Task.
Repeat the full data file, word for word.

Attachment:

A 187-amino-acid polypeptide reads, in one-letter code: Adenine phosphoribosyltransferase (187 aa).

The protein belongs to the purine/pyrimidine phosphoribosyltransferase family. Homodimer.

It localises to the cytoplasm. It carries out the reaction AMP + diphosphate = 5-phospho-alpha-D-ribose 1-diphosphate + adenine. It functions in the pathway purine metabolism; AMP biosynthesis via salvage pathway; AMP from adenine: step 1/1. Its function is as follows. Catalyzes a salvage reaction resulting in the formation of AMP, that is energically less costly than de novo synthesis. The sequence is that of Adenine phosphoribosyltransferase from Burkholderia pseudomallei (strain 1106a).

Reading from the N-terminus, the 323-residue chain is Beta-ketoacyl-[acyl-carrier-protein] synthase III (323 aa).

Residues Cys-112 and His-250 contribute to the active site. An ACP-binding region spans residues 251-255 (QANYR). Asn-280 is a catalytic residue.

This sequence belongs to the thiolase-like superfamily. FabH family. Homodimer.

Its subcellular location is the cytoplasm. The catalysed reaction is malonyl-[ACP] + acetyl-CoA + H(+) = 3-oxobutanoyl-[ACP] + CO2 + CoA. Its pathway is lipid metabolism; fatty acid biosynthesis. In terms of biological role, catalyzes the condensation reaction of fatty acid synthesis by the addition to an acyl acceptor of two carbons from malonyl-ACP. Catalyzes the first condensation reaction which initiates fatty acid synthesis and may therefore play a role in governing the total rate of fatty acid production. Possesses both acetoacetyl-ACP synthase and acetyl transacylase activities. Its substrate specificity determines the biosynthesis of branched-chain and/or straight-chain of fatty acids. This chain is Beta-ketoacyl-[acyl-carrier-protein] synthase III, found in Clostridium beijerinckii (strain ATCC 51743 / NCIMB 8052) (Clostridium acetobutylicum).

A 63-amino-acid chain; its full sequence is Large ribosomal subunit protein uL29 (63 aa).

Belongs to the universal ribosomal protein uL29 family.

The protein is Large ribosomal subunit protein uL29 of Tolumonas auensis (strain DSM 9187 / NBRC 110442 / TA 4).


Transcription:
A 187-amino-acid polypeptide reads, in one-letter code: Adenine phosphoribosyltransferase (187 aa).

The protein belongs to the purine/pyrimidine phosphoribosyltransferase family. Homodimer.

It localises to the cytoplasm. It carries out the reaction AMP + diphosphate = 5-phospho-alpha-D-ribose 1-diphosphate + adenine. It functions in the pathway purine metabolism; AMP biosynthesis via salvage pathway; AMP from adenine: step 1/1. Its function is as follows. Catalyzes a salvage reaction resulting in the formation of AMP, that is energically less costly than de novo synthesis. The sequence is that of Adenine phosphoribosyltransferase from Burkholderia pseudomallei (strain 1106a).

Reading from the N-terminus, the 323-residue chain is Beta-ketoacyl-[acyl-carrier-protein] synthase III (323 aa).

Residues Cys-112 and His-250 contribute to the active site. An ACP-binding region spans residues 251-255 (QANYR). Asn-280 is a catalytic residue.

This sequence belongs to the thiolase-like superfamily. FabH family. Homodimer.

Its subcellular location is the cytoplasm. The catalysed reaction is malonyl-[ACP] + acetyl-CoA + H(+) = 3-oxobutanoyl-[ACP] + CO2 + CoA. Its pathway is lipid metabolism; fatty acid biosynthesis. In terms of biological role, catalyzes the condensation reaction of fatty acid synthesis by the addition to an acyl acceptor of two carbons from malonyl-ACP. Catalyzes the first condensation reaction which initiates fatty acid synthesis and may therefore play a role in governing the total rate of fatty acid production. Possesses both acetoacetyl-ACP synthase and acetyl transacylase activities. Its substrate specificity determines the biosynthesis of branched-chain and/or straight-chain of fatty acids. This chain is Beta-ketoacyl-[acyl-carrier-protein] synthase III, found in Clostridium beijerinckii (strain ATCC 51743 / NCIMB 8052) (Clostridium acetobutylicum).

A 63-amino-acid chain; its full sequence is Large ribosomal subunit protein uL29 (63 aa).

Belongs to the universal ribosomal protein uL29 family.

The protein is Large ribosomal subunit protein uL29 of Tolumonas auensis (strain DSM 9187 / NBRC 110442 / TA 4).